Dutch intersection signs could help visiting riders

One of our members has come up with a proposal to adopt the Dutch system of intersection numbering to help promote cycling in the Northern Midlands and Meander Valley.

Malcolm Cowan is an avid touring cyclist, travelling all over Australia and overseas on his cycling journeys.

As a Launceston resident and past president of the Tamar Bicycle Users Group, he frequently heads south to pedal the great cycling routes around Longford and Westbury.

He realised the relatively flat area with quiet roads was perfect to promote as a cycling tourism destination using the Dutch junction treatment.

Dutch junction signs

The Dutch junction system works by numbering and signing all the intersections in an area then providing maps at the key crossroads so people just have to remember numbers for their route rather than a multitude of road names.

This works well in areas without too many intersections.

The number signs are affixed to existing poles and infrastructure wherever possible to keep down the cost of the system.

You can also include different colours and names for further wayfinding on feature rides. 

More significant costs come from erecting area maps at intersections and the development of a marketing campaign for the concept, including development of a website or app for people’s phones.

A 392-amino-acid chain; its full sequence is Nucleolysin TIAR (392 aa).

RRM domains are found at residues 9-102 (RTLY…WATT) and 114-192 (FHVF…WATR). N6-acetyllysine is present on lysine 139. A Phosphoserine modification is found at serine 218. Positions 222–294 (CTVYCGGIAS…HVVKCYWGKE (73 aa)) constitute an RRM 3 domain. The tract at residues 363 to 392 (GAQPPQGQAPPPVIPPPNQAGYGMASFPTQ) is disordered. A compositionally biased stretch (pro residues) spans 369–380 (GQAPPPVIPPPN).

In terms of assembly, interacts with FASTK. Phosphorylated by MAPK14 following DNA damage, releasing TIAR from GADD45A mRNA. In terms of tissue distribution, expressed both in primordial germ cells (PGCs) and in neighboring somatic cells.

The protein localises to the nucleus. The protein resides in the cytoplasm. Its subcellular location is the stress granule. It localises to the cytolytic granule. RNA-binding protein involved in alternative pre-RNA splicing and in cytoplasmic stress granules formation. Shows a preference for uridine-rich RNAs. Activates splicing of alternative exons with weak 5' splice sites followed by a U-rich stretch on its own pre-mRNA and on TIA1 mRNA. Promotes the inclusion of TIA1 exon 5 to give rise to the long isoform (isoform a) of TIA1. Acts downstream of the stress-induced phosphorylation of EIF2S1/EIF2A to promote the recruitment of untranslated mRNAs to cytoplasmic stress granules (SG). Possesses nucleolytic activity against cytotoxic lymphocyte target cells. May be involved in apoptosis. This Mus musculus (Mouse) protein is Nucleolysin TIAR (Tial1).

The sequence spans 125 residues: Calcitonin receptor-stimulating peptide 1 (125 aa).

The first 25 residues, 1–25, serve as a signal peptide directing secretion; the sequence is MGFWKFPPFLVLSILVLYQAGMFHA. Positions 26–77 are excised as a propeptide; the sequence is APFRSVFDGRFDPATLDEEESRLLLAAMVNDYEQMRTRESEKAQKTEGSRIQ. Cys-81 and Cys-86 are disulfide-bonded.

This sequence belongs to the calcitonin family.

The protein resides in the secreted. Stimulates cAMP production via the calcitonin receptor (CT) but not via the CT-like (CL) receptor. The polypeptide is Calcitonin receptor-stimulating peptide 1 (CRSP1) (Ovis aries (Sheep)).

The junction numbers could also be entered into Open Street Map, which has a cycling information layer, and then utilised by riding route apps like RidewithGPS.

Where to now?

Malcolm has developed a proposal for his idea and given it to the Northern Midlands and Meander Valley Councils to consider. With the Northern Midlands Council in the process of forming a bicycle advisory committee, now might be the time the idea gets progressed.

His map covers around 65 intersections bordered by Longford, Westbury, Blackwood Creek and Cressy. 

It’s a relatively low-cost project that could add a lot of value to tourism in the region.

Meander Council has already produced a brochure and podcast detailing four “great” rides in the region that shows how to pick a route and market it for its attractions.

  1. Great Caves Ride: 2 days – Taking in Deloraine, Mole Creek, Chudleigh and Meander
  2. The Great Gourmet Ride – Taking in Deloraine, Elizabeth Town and Montana
  3. Great World Heritage Ride – Deloraine to Liffey Falls including Quamby Brook and Golden Valley.
  4. Great Country Ride – Westbury to Hadspen via Bracknell and Carrick.

A similar concept of profiling feature rides could be applied to Northern Midlands so all people have to do is follow the junction signs that have the colour of the “great” ride they are undertaking, making it even easier to follow.

If you’d like to help promote this concept, consider nominating for the Northern Midlands Bicycle Committee before 4 May.

Or contact local councillors at Meander and Northern Midlands Council and let them know this is the sort of project that you would like to use and you'd like to see them take it up.

Image of Dutch sign: